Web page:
I also like real vegetables for dinner. I make green beans, broccoli, mushrooms, zucchini, onions, potatoes and carrots.  With these vegetables I cut them up in fine or thin pieces and blanch them. That means partially cook them in boiling water or in the microwave. Don’t overcook them as you will lose the vitamins and minerals. The blanching opens the pores of the vegetables and facilitates the drying.

I am also partial to teriyaki beef or turkey jerky or even salmon. In your dehydrator you can also make your own special and lower salt jerky. Yashidas Gourmet, or any good sauce can be used to marinate the meat for a day or so before you dry it. Making it yourself allows you to make it as soft or dry as you like as well as experimenting with many flavors.

Since sauces are a great way to add flavor to any good meal, I like to make a sauce and dehydrate it to something like fruit leather and add it to the mix in camp. Once again you can be creative. Spaghetti, Brown Gravy, Sweet and Sour, Chow Mein, Fried Rice, and many more sauces can be added to whatever meal you decide to create. If you don’t want to dehydrate your own sauces, just look in the grocery store dried sauces section. I like the fried rice mix.

When I am done dehydrating my foods, I store them in ziplock or sandwich bags in the freezer. They will keep for years his way. I try to keep a variety of foods available and select what I want for each meal combination just before each hike.

Obviously I use some foods that are not dehydrated. Most of the carbohydrates I use are already dry. Some of my favorites are Ramen noodles, either with or without the salty soup mix. Minute rice can be used for a great fried rice dinner, Couscous is very useful and easy to make. Note that all the carbs I have mentioned don’t require long cook times. I don’t want to have to carry a lot of extra fuel.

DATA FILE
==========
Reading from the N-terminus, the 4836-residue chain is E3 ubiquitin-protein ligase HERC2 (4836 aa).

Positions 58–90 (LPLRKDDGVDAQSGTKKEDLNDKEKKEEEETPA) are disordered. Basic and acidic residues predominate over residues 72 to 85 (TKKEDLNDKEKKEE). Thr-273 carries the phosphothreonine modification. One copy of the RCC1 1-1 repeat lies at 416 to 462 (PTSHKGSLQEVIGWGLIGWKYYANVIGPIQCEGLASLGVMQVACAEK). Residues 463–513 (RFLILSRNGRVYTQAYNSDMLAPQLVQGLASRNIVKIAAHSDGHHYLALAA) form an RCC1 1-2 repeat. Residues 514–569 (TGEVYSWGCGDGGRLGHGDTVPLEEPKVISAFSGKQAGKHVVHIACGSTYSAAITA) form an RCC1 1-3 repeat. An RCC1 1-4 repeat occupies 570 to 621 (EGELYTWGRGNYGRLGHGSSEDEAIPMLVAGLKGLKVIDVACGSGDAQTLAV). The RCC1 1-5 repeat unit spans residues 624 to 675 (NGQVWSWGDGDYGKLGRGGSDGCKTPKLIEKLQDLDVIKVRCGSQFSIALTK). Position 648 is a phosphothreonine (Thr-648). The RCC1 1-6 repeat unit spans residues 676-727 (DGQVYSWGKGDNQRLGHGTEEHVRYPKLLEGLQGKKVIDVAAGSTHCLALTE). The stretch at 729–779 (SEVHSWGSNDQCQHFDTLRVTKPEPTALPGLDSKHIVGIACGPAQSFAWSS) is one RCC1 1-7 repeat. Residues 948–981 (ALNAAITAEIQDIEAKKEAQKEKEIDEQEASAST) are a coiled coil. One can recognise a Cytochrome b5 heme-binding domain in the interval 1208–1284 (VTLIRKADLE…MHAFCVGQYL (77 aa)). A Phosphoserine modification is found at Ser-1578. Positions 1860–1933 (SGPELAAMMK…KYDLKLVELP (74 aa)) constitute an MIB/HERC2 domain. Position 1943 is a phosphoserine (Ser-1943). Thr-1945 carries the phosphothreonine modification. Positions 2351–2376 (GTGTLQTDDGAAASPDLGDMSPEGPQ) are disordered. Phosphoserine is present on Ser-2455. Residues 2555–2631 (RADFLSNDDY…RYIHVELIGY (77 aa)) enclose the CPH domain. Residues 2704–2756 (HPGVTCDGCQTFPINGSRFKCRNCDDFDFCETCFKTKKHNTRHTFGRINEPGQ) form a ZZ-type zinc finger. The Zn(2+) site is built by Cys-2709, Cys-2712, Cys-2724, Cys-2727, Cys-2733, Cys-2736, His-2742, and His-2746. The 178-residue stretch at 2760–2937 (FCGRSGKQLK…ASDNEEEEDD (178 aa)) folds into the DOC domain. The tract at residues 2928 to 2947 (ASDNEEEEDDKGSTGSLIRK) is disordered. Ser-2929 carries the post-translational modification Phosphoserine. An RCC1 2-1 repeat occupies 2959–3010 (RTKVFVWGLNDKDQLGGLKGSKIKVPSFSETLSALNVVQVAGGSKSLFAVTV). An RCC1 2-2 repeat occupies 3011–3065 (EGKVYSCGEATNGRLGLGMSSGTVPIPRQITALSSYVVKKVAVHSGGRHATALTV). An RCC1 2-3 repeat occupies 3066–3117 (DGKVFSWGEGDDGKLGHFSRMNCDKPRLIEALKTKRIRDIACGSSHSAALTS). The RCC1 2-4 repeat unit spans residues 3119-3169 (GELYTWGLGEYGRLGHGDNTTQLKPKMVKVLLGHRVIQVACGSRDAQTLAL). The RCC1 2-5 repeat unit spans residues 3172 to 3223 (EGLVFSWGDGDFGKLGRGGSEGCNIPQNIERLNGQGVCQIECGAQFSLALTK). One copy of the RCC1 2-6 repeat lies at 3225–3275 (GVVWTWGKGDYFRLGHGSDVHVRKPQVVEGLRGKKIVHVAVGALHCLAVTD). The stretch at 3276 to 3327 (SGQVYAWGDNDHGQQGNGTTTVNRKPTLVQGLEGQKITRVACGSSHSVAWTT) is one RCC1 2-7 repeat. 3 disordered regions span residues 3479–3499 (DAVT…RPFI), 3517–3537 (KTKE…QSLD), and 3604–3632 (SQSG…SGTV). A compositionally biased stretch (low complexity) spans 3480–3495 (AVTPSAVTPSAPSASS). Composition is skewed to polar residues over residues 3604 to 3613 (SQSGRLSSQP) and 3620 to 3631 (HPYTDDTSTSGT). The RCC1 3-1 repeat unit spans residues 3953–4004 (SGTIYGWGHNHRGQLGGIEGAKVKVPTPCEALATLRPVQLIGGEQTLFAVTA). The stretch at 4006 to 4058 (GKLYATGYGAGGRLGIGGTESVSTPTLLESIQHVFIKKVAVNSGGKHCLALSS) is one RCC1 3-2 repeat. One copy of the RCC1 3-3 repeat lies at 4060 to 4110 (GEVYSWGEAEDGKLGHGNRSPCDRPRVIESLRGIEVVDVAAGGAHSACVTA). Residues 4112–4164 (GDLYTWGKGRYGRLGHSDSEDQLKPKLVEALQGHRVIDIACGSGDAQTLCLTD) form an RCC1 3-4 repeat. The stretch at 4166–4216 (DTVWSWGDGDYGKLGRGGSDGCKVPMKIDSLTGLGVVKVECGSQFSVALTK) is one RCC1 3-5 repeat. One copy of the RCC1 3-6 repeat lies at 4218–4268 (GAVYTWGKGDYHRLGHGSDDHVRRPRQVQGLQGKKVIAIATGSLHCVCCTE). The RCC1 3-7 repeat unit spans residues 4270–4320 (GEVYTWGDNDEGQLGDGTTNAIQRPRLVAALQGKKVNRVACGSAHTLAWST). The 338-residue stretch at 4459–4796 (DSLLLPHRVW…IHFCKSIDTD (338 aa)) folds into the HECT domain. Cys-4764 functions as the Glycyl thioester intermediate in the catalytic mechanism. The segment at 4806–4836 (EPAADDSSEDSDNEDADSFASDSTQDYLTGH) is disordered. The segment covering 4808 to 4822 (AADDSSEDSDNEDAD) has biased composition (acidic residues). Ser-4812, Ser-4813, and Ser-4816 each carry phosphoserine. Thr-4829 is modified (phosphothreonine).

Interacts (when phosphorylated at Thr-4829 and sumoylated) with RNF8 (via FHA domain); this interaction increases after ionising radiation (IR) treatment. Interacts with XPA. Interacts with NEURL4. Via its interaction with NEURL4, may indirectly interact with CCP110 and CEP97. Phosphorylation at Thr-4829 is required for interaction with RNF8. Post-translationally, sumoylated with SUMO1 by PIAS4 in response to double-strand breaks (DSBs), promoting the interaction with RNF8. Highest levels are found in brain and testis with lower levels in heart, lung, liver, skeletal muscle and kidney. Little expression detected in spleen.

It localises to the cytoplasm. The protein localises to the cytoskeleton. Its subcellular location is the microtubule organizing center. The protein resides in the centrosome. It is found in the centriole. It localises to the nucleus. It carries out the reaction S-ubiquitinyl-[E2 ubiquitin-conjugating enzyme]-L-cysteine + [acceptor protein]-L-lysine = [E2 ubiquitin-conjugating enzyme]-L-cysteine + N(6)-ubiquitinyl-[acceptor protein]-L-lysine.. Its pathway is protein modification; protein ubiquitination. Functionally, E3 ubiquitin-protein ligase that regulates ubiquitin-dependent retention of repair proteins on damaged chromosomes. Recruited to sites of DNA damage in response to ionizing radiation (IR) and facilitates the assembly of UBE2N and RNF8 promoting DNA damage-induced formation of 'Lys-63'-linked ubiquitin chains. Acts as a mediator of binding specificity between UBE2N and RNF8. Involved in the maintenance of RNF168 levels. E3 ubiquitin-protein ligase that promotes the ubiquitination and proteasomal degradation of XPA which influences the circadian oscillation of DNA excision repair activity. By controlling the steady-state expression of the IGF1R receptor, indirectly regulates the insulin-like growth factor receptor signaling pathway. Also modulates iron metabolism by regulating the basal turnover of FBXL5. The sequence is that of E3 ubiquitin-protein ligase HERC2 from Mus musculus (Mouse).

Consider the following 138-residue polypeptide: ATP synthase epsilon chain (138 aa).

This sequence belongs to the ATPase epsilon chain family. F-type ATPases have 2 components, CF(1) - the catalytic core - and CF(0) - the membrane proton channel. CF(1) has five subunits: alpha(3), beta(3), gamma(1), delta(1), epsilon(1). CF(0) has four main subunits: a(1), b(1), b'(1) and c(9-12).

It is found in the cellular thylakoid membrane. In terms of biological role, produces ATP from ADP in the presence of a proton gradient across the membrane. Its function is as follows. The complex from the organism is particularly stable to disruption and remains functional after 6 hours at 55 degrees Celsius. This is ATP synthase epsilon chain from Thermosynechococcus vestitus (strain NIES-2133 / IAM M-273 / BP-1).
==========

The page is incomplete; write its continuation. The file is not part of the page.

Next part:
Okay so now let’s say you have several meals planned with your dehydrated foods. The first thing you need to do in your campsite meal prep is to rehydrate the foods. Generally what I do is put them in my cook pot, a real pot, and pour boiling water over them. Cover them with a tight lid and surround the pot with a spare coat, vest or anything to insulate the pot. Let it sit and rehydrate for about a half hour. This is often the tough part. It takes some patience. Then add the remaining ingredients like say Ramen noodles and cook as directed. What you have for dinner may be a casserole, pasta or stir fry. How creative are you? I am even toying with dehydrating already prepared meals such as Marie Callenders TV dinners. This way it is all prepared with sauces and everything in one small package. I did one with chicken, noodles and broccoli. It reduced from 13 ounces to 4.8 and fills a baggie about half full.

The drawbacks to my system are that you have to wait to rehydrate the foods before you cook and eat them and you need to take some time at home preparing them and dehydrating them. At camp, you also need to wash a cook pot which can double as your plate/bowl. The benefits are better quality foods, less salt, less volume in your pack, more variety of foods, cheaper cost over time, and less stinky garbage to tote out.

Below are a few pictures of items I dehydrated and the weights of them.

9 OZ. of hamburger reduced to .9 OZ. including the baggie and small volume

Here is half  a crown of broccoli weighing 1 OZ.

The weights above even include the baggies.

To complete a meal with all the above packages I would add 5 sliced mushrooms (also dried to weigh1.6 oz),  half a cup of minute rice at 1.9 OZ., or a Ramen at about 3 OZ. If I want a sauce, I might add a sweet and sour seasoning mix at 1OZ.

So a dinner with hamburger, broccoli, mushrooms, rice and seasoning comes in at 6.4 OZ. including all the packaging. You could reduce the weight a bit if you put all the ingredients in one baggie and save waste to carry out. Note that the packaging is light and clean with very little odor. The good things about this meal is it tastes good and has lots of vitamins, minerals , lower salt and less waste.

There are many other ways to eat well in the backcountry. I am always searching for new ones. If you have suggestions, please let me know your ideas. Bon appetite.